valves in the gelling unit inlet and outlet for emptying the gelling unit of materials.
8. The apparatus of claim 1 including at least one chemical liquid pump connected to the inlet of the blender pump.
9. The apparatus of claim 1 wherein the inlet and outlet of the gelling unit is connected to the discharge outlet of the blender pump at a point upstream of the throttle valve.
Description
BACKGROUND OF THE INVENTION

Various types of well stimulation fluids are used in hydraulically fracturing of oil and/or gas wells to enlarge or create new well formation fractures making it possible for oil and/or gas to move more readily to a well bore. A fracturing or frac fluid is hydraulically injected into the well and generally includes various gelling agents to thicken the fluid and reduce friction and includes selected particles or propping agents to hold the fracture open after the applied pressure is relieved, and may contain a wide variety of chemical additives to overcome different types of well formation conditions which may be encountered. The base fluid may contain various combinations of fresh or salt water, various hydrocarbons or well fluids. Many types of gelling agents are used such as synthetic polymers and guar gum. The propping agents may be sand, prepared particles, or ground up walnut shells. The chemical additives may include acids, breakers, friction reducers, surfactants, and other dry and wet chemical aids.

It has been conventional to combine the gelling agents and the base fluid in tanks prior to commencing the fracing operation. Upon commencing the operation, the combined gel and base fluid was pumped into a mixing vat for combining with the propping articles and the mixed slurry was then pumped to the frac pumps for injection into the well. However, this process required that the combined base fluid and gel be premixed, which is a considerable expense. Furthermore, the gelled fluid is expensive and if the operation is stopped or the gelled fluid is not all used, another expense is incurred along with the expense and trouble of disposing of the unused gelled fluid. Furthermore, the stored gelled fluid is subject to degradation.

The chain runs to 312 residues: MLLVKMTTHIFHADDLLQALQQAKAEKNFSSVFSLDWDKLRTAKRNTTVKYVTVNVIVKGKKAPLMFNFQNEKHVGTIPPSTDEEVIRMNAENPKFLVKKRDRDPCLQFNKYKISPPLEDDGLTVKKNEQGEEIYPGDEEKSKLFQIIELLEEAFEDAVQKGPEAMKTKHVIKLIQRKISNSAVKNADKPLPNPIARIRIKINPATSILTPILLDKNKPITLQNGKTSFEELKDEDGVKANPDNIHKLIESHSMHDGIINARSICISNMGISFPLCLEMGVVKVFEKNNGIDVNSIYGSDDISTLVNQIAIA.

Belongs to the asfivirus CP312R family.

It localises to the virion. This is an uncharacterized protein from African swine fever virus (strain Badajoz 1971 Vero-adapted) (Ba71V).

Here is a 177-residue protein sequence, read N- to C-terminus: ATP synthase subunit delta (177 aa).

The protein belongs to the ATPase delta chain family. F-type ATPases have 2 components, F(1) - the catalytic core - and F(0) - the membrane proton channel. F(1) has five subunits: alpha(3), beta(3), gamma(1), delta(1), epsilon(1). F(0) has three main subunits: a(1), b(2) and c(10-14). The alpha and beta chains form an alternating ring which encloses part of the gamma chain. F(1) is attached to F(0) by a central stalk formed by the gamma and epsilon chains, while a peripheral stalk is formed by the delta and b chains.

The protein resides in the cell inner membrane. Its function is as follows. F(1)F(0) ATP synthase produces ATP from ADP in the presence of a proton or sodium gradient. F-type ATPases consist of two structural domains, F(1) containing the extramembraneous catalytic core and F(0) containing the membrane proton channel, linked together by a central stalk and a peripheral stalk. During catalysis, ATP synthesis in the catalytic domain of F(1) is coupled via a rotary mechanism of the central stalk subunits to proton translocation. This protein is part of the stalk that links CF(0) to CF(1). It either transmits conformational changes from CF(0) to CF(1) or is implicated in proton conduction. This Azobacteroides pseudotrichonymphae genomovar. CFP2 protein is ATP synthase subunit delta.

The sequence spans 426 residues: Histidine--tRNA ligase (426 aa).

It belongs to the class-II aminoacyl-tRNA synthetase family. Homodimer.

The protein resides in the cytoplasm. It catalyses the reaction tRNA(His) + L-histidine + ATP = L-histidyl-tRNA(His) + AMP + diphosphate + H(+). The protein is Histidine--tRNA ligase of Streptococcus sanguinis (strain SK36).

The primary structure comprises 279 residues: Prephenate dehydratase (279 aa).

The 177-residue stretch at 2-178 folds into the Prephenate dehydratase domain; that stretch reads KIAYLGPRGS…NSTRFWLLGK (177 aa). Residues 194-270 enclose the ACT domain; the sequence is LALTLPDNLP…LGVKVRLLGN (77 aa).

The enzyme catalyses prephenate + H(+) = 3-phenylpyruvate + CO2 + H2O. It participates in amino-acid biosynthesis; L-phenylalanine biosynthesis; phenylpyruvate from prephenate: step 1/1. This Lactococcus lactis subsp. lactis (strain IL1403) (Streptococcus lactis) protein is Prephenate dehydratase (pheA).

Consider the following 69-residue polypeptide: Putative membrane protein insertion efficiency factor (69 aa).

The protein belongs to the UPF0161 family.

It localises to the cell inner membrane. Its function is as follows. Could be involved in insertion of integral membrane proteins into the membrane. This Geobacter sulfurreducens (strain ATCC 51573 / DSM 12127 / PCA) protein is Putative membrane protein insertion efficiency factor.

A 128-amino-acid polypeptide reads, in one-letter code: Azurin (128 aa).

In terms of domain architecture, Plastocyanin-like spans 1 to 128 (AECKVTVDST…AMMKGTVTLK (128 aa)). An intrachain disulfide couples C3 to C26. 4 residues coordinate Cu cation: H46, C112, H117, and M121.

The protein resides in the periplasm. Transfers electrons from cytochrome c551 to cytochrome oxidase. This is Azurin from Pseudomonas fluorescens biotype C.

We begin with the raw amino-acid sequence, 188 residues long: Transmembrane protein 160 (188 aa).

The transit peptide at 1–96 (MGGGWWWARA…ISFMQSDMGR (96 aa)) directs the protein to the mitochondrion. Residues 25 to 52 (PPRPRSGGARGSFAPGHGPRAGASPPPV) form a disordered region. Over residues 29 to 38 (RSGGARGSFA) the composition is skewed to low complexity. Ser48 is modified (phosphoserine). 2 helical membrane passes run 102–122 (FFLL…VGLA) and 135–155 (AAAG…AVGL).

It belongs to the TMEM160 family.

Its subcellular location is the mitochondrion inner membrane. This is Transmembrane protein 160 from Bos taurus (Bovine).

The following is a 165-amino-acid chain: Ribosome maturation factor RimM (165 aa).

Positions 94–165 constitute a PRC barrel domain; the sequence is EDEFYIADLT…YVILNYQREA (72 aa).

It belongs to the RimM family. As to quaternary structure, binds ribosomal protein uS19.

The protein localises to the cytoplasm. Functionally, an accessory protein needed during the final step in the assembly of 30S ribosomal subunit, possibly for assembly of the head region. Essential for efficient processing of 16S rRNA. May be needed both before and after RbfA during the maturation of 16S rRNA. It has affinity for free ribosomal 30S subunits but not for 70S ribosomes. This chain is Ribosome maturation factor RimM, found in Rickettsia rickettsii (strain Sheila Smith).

The present invention is generally directed to an apparatus for blending all of the well stimulation fluids used for hydraulic fracturing while proportioning and mixing the required components of the stimulation fluid as the hydraulic fracturing operation proceeds.

SUMMARY

The present invention is directed to a well stimulation fluid blending apparatus which includes a blender suction pump having a suction intake adapted to be connected to a supply of base fluid and having a discharge outlet. A throttle valve is connected to the discharge outlet of the blender pump and an input flow meter is connected to the discharge outlet downstream of the throttle valve for measuring fluid flow and a particle mixing vat is connected to the discharge outlet downstream of the flow meter. A gelling unit is provided having an inlet and an outlet. Preferably, the inlet of the gelling unit is connected to the discharge outlet of the blender pump at a point upstream of the throttle valve and the output of the gelling unit is connected to the upstream side of the throttle valve but downstream of the inlet of the gelling unit. The gelling unit includes a mixing eductor positioned between the inlet and the outlet of the gelling unit with at least one dry chemical gel feeder connected to the eductor for feeding gel into the eductor for mixing with incoming base fluid. A dispensing pump is connected between the mixing eductor and the gelling unit output which has a higher outlet pressure capacity than the discharge pressure of the blender pump for inserting the mixture of gelled fluid downstream of the blender pump. A flow meter and valve is connected to the output of the dispensing pump for measuring and controlling the flow rate through the gelling unit.